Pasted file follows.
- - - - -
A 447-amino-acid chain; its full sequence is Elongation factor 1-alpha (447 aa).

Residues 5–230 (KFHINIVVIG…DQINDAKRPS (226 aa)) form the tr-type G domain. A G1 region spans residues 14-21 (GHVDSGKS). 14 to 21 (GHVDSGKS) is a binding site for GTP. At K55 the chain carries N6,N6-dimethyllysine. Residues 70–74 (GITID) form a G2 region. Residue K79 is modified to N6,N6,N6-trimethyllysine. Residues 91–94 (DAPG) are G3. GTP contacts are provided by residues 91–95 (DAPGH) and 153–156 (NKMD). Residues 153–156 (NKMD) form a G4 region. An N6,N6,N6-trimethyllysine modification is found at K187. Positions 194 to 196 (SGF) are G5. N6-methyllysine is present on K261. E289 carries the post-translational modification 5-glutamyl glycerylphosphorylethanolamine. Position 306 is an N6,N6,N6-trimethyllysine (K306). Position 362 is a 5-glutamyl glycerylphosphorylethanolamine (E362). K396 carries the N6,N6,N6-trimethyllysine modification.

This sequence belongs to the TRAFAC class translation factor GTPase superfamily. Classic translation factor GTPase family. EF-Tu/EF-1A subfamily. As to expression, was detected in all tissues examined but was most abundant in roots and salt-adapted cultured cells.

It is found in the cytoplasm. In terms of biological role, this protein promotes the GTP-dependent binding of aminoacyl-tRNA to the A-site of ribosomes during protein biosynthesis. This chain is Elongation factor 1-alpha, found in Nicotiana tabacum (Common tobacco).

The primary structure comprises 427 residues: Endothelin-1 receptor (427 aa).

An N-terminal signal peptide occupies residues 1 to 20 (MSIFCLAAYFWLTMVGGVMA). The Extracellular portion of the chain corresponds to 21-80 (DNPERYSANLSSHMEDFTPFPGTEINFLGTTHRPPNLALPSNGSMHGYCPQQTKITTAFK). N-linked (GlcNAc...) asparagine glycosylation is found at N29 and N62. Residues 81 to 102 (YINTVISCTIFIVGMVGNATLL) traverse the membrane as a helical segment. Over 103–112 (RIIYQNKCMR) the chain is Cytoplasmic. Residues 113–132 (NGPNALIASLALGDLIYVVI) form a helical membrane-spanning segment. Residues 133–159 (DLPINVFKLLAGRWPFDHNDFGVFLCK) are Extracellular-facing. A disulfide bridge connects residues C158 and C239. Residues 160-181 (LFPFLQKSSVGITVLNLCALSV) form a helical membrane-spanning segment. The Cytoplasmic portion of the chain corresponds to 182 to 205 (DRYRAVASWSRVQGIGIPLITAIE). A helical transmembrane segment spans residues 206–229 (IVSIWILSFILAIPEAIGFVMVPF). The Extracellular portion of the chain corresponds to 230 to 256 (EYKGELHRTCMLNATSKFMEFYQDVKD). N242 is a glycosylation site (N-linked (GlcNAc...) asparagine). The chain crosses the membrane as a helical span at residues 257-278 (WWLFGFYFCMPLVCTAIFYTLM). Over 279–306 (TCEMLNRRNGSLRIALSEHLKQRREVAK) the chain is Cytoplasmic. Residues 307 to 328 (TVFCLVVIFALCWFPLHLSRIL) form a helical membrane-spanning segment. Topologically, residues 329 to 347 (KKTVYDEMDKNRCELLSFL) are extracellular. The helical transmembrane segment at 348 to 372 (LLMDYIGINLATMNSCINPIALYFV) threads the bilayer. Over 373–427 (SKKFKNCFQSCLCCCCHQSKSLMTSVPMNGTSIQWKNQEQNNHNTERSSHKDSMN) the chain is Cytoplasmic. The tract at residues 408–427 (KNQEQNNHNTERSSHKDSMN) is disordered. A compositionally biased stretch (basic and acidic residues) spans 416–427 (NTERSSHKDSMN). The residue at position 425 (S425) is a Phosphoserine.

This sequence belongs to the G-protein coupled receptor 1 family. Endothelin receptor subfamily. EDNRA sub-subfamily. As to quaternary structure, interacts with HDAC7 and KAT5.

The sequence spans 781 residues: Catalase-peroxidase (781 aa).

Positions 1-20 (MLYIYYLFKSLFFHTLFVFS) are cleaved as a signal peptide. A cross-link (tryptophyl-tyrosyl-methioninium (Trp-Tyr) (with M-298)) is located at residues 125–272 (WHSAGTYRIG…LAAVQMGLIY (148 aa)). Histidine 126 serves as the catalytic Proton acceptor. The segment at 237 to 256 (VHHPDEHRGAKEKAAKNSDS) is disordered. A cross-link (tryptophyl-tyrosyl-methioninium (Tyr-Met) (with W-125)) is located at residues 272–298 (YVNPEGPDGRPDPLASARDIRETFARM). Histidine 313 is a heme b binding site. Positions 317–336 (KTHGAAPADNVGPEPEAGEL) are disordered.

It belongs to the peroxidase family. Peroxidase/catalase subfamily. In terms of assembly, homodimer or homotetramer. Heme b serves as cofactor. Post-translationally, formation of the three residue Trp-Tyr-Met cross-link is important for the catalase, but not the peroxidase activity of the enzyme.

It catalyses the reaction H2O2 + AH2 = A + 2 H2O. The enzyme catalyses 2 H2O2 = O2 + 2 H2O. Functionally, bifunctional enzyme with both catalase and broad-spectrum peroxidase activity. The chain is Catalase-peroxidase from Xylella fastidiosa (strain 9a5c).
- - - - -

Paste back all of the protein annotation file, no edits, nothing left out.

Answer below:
A 447-amino-acid chain; its full sequence is Elongation factor 1-alpha (447 aa).

Residues 5–230 (KFHINIVVIG…DQINDAKRPS (226 aa)) form the tr-type G domain. A G1 region spans residues 14-21 (GHVDSGKS). 14 to 21 (GHVDSGKS) is a binding site for GTP. At K55 the chain carries N6,N6-dimethyllysine. Residues 70–74 (GITID) form a G2 region. Residue K79 is modified to N6,N6,N6-trimethyllysine. Residues 91–94 (DAPG) are G3. GTP contacts are provided by residues 91–95 (DAPGH) and 153–156 (NKMD). Residues 153–156 (NKMD) form a G4 region. An N6,N6,N6-trimethyllysine modification is found at K187. Positions 194 to 196 (SGF) are G5. N6-methyllysine is present on K261. E289 carries the post-translational modification 5-glutamyl glycerylphosphorylethanolamine. Position 306 is an N6,N6,N6-trimethyllysine (K306). Position 362 is a 5-glutamyl glycerylphosphorylethanolamine (E362). K396 carries the N6,N6,N6-trimethyllysine modification.

This sequence belongs to the TRAFAC class translation factor GTPase superfamily. Classic translation factor GTPase family. EF-Tu/EF-1A subfamily. As to expression, was detected in all tissues examined but was most abundant in roots and salt-adapted cultured cells.

It is found in the cytoplasm. In terms of biological role, this protein promotes the GTP-dependent binding of aminoacyl-tRNA to the A-site of ribosomes during protein biosynthesis. This chain is Elongation factor 1-alpha, found in Nicotiana tabacum (Common tobacco).

The primary structure comprises 427 residues: Endothelin-1 receptor (427 aa).

An N-terminal signal peptide occupies residues 1 to 20 (MSIFCLAAYFWLTMVGGVMA). The Extracellular portion of the chain corresponds to 21-80 (DNPERYSANLSSHMEDFTPFPGTEINFLGTTHRPPNLALPSNGSMHGYCPQQTKITTAFK). N-linked (GlcNAc...) asparagine glycosylation is found at N29 and N62. Residues 81 to 102 (YINTVISCTIFIVGMVGNATLL) traverse the membrane as a helical segment. Over 103–112 (RIIYQNKCMR) the chain is Cytoplasmic. Residues 113–132 (NGPNALIASLALGDLIYVVI) form a helical membrane-spanning segment. Residues 133–159 (DLPINVFKLLAGRWPFDHNDFGVFLCK) are Extracellular-facing. A disulfide bridge connects residues C158 and C239. Residues 160-181 (LFPFLQKSSVGITVLNLCALSV) form a helical membrane-spanning segment. The Cytoplasmic portion of the chain corresponds to 182 to 205 (DRYRAVASWSRVQGIGIPLITAIE). A helical transmembrane segment spans residues 206–229 (IVSIWILSFILAIPEAIGFVMVPF). The Extracellular portion of the chain corresponds to 230 to 256 (EYKGELHRTCMLNATSKFMEFYQDVKD). N242 is a glycosylation site (N-linked (GlcNAc...) asparagine). The chain crosses the membrane as a helical span at residues 257-278 (WWLFGFYFCMPLVCTAIFYTLM). Over 279–306 (TCEMLNRRNGSLRIALSEHLKQRREVAK) the chain is Cytoplasmic. Residues 307 to 328 (TVFCLVVIFALCWFPLHLSRIL) form a helical membrane-spanning segment. Topologically, residues 329 to 347 (KKTVYDEMDKNRCELLSFL) are extracellular. The helical transmembrane segment at 348 to 372 (LLMDYIGINLATMNSCINPIALYFV) threads the bilayer. Over 373–427 (SKKFKNCFQSCLCCCCHQSKSLMTSVPMNGTSIQWKNQEQNNHNTERSSHKDSMN) the chain is Cytoplasmic. The tract at residues 408–427 (KNQEQNNHNTERSSHKDSMN) is disordered. A compositionally biased stretch (basic and acidic residues) spans 416–427 (NTERSSHKDSMN). The residue at position 425 (S425) is a Phosphoserine.

This sequence belongs to the G-protein coupled receptor 1 family. Endothelin receptor subfamily. EDNRA sub-subfamily. As to quaternary structure, interacts with HDAC7 and KAT5.

The sequence spans 781 residues: Catalase-peroxidase (781 aa).

Positions 1-20 (MLYIYYLFKSLFFHTLFVFS) are cleaved as a signal peptide. A cross-link (tryptophyl-tyrosyl-methioninium (Trp-Tyr) (with M-298)) is located at residues 125–272 (WHSAGTYRIG…LAAVQMGLIY (148 aa)). Histidine 126 serves as the catalytic Proton acceptor. The segment at 237 to 256 (VHHPDEHRGAKEKAAKNSDS) is disordered. A cross-link (tryptophyl-tyrosyl-methioninium (Tyr-Met) (with W-125)) is located at residues 272–298 (YVNPEGPDGRPDPLASARDIRETFARM). Histidine 313 is a heme b binding site. Positions 317–336 (KTHGAAPADNVGPEPEAGEL) are disordered.

It belongs to the peroxidase family. Peroxidase/catalase subfamily. In terms of assembly, homodimer or homotetramer. Heme b serves as cofactor. Post-translationally, formation of the three residue Trp-Tyr-Met cross-link is important for the catalase, but not the peroxidase activity of the enzyme.

It catalyses the reaction H2O2 + AH2 = A + 2 H2O. The enzyme catalyses 2 H2O2 = O2 + 2 H2O. Functionally, bifunctional enzyme with both catalase and broad-spectrum peroxidase activity. The chain is Catalase-peroxidase from Xylella fastidiosa (strain 9a5c).